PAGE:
In the case of the angry gorilla versus the ill disciplined four year old, I tend to side with the gorilla. I tend to fall on the side of the animals in most cases, except when it involves issues of the ones western civilization has proclaimed tasty when flame broiled.
The case at hand seems relatively straightforward. The youngster was repeatedly told by those who allegedly care for his well being that he was not going into the gorilla enclosure. He failed to follow those instructions and received the opening salvo of what would surely have been an epic beat down for his efforts. It’s a most pure example of action and consequence that we’re likely to see this week. It’s downright darwinian in its simplicity – except that we stepped in rather than letting the gene pool cleanse itself a bit.
But surely, someone will say, you value human life more than a gorilla’s? Yeah, except I generally don’t. From a purely numerical standpoint, there are only a few hundred thousand gorillas in existence versus the more than seven billion humans. The death of a human, while tragic to that individual and the immediate group of family and friends, simply doesn’t make that much difference to the world at large. The death of a single gorilla, because their population is so small, is orders of magnitude more important by contrast. Of course that analysis is only true when we’re willing to look at humans as just another animal wandering around in the wild.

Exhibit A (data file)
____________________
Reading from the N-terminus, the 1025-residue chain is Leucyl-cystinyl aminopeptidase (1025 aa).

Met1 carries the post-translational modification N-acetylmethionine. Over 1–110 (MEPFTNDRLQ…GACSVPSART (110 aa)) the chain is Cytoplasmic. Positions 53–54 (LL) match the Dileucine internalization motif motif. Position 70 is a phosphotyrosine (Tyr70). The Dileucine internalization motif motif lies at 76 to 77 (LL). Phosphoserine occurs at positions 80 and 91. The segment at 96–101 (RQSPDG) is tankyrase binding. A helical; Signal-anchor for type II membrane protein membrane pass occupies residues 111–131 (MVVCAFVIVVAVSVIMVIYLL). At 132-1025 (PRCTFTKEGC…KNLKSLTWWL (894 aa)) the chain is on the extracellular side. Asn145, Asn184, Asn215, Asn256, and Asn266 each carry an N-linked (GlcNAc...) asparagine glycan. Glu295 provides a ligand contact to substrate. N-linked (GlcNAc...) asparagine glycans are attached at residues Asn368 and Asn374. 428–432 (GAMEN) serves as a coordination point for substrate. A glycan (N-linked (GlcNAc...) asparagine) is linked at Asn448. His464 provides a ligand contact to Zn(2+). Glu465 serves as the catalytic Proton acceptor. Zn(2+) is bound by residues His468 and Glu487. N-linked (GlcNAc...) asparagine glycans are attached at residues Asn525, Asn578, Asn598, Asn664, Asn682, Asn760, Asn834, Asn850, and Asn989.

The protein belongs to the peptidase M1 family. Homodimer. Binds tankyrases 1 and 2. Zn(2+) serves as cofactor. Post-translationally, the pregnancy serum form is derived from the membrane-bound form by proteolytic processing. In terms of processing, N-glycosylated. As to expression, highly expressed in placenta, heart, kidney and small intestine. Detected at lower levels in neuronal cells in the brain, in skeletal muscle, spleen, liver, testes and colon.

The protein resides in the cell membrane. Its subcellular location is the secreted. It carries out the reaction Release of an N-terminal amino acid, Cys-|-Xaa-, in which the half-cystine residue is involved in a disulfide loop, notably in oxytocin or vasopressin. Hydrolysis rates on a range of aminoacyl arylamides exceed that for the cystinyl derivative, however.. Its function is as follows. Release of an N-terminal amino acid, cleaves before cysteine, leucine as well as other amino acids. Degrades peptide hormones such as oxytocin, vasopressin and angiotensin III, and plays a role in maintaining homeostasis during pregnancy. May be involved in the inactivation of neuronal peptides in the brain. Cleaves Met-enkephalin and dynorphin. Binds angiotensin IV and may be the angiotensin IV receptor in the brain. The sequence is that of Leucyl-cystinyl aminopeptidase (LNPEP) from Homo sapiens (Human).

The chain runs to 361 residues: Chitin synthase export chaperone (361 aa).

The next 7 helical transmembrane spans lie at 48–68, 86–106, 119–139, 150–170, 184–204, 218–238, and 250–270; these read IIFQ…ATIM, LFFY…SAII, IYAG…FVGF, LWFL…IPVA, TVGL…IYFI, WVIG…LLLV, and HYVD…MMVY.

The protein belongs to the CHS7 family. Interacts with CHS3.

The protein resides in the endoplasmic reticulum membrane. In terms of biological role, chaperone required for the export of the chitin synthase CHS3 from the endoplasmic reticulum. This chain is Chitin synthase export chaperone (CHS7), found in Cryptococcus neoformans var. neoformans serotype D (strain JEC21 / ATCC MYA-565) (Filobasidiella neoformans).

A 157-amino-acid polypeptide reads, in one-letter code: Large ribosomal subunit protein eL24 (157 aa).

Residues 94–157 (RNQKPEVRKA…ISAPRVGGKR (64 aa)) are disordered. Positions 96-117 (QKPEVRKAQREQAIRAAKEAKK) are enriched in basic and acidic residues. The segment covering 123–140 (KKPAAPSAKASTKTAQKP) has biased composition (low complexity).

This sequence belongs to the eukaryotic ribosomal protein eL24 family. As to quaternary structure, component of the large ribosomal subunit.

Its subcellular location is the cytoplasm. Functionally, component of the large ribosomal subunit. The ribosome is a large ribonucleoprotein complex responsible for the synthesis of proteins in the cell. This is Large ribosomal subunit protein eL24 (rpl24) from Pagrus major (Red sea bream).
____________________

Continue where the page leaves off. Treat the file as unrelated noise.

There’s plenty of blame to go around – the kid for not doing what it’s allegedly responsible adult guardian told hime to do, the allegedly responsible adult guardian for doing whatever seemed more important than keeping their kid from taking a header into a gorilla enclosure, and the zoo for not making their enclosure more idiot proof than the greatest of village idiots. The only one in this scenario I don’t blame is the gorilla who was just doing what gorillas do and ended up getting killed because of this long string of failures on the part of the “more intelligent species” involved.
We have holidays in this country celebrating all manner of important occasions. Some I loosely lump into the category of “family” holidays like Thanksgiving and Christmas that focus on hearth and home. Others are “drinking” holidays like St. Patricks Day or Valentine’s Day. We celebrate three separate holidays, however, that are of a distinctly “patriotic” flavor. Independence Day is fairly self explanatory. Veteran’s Day honors the long list of men and women who have served in their nation’s uniform. Memorial Day, however, is the only national holiday we hold sacred to the memory of the sons and daughters of the Republic who died while in that uniform or of wounds received while in service.
The willingness of these citizen soldiers to, in the words of Kennedy’s inaugural address, “pay any price, bear any burden, meet any hardship, support any friend, oppose any foe to assure the survival and the success of liberty” is simply beyond what meager words of praise I can hope to offer. We owe them the world, but a moment of respectful tribute will have to suffice. The best we can do, it seems, it honoring their memory and living a life worthy of their sacrifice.